• Eugene Weekly Loves You!
Share |

Eugene Weekly : Weddings : 1.14.10



Weddings 2010

Camping Weddings Getting hitched in the great outdoors

Thrifted and Thrifty Bridal Couture Unique, budget-friendly style with a custom or altered dress

Check Off  Photography What to know before choosing your photographer

Color and Creativity Putting your signature on your wedding drinks

Triumph with Triumphalism Elizabeth Gilbert is sentenced to wed 

The Sky’s Not Falling, But Discriminatory Laws Will A calm, reasoned and researched book about marriage equality

Check Off  Photography

What to know before choosing your photographer

by Rachel Coussens

A photographer is more than a person holding a camera. Lighting, timing, technology and experience play a large role in the outcome of shots. Being well versed on the ins and outs of wedding photography helps marrying folks feel confident that their wedding will be well documented. 

Glen Johnson has been doing wedding photography for 10 years. “The difference between somebody that’s been doing it 10 years and somebody that’s been doing it two years is really big when it comes to just knowing where to be at the right time,” Johnson says. His experience stretches across the globe. “There was one year when I did 23 destination weddings abroad.”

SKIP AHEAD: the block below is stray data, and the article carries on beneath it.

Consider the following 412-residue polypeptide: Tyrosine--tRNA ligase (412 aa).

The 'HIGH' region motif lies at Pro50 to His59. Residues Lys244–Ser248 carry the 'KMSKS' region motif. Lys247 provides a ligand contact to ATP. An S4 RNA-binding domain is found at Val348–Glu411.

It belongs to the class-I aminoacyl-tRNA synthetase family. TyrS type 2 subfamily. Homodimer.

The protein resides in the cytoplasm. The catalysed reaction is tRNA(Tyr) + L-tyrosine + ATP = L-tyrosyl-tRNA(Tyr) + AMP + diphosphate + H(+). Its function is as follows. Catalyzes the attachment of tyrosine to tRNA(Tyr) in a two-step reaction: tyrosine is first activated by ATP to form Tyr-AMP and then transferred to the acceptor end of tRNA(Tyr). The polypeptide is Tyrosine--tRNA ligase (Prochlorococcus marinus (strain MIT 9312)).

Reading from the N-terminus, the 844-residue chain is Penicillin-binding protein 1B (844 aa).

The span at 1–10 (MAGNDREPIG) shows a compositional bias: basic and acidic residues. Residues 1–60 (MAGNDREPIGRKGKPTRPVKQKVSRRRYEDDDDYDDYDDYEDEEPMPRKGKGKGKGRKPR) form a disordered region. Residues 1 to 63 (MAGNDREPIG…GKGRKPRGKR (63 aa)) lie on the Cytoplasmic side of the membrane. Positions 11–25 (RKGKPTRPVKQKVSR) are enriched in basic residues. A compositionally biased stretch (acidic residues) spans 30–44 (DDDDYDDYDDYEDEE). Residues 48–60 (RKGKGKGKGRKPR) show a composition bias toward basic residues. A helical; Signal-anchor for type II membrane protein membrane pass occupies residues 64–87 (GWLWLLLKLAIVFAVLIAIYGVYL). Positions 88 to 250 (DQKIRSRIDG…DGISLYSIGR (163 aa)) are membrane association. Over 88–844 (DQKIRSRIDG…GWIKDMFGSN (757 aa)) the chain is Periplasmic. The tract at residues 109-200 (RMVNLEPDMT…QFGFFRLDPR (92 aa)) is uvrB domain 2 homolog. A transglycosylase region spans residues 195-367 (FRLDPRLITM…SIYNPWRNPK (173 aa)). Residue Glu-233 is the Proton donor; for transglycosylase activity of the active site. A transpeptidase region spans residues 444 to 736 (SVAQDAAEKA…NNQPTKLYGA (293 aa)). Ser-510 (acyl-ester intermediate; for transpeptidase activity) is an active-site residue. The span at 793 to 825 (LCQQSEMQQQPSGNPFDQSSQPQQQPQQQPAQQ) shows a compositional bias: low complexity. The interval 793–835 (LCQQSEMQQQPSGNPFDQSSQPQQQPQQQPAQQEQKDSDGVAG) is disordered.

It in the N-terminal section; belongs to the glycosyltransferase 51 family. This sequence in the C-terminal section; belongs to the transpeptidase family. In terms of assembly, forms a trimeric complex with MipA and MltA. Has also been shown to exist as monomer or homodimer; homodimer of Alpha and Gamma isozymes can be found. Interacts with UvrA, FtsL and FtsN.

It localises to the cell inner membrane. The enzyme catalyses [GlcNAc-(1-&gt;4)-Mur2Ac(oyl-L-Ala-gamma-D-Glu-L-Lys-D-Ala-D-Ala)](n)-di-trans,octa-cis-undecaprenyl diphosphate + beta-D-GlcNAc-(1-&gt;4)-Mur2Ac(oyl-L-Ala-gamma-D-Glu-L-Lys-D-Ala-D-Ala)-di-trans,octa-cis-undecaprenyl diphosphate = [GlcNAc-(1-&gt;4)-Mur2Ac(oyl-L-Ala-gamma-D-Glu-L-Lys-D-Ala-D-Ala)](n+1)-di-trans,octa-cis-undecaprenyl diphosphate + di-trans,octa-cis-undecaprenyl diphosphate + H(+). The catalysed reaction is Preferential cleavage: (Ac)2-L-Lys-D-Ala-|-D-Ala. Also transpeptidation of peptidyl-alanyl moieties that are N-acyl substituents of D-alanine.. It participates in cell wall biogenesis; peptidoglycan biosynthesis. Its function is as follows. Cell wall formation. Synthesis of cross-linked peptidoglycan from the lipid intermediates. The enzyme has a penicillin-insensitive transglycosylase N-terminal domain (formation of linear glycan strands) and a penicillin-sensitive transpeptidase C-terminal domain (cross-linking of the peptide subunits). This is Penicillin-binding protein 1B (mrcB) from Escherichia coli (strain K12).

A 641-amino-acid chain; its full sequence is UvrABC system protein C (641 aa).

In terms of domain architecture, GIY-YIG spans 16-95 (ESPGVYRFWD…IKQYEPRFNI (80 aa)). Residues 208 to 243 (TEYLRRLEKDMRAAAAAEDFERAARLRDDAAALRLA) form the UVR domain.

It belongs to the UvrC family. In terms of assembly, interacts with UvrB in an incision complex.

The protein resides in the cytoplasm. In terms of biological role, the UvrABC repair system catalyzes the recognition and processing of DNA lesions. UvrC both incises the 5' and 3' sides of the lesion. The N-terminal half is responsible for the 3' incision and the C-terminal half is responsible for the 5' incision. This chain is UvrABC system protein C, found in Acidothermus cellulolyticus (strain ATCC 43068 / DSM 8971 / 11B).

Glen Johnson
Matt Emrich photography
Glen Johnson
Matt Emrich photography

The number of photographers on site can negatively or positively impact the day’s photos. Photographer Matt Emrich says that brides don’t always ask if he is shooting their wedding with an assistant. “I think when the bride is hunting around for somebody, she should always ask,” he says. Emrich says it is a good idea to have an assistant when there are events going on at two different locations, such as when the bride and the groom are getting ready at different areas. 

Joshua Finsel and Amber Breiner are husband and wife and a wedding photography team. “You aren’t just hiring one; you are getting two people that are experienced professionals that know each other so well,” Breiner says. A drawback of having assistants is that sometimes they don’t work well with the main photographer, sometimes leading to miscommunication and missed shots.

It is important to find out how long photographers will be on site. Emrich says he arrives three hours before the ceremony and leaves after the wedding so no one has to worry about hourly rates that can put the wedding over budget. 

“All the bridal mags are telling you that 10 percent [of your total budget] is about what you are paying for your photography. You should adjust that according to your values,” Breiner says. She explains it as more of a trade off. For example, if the couple cares more about the photography than the flowers, less money can be spent on the flowers and more on the photography. She also recommends saving cash by using Web sites such as craigslist.com to find lower-priced photographers that are getting their start.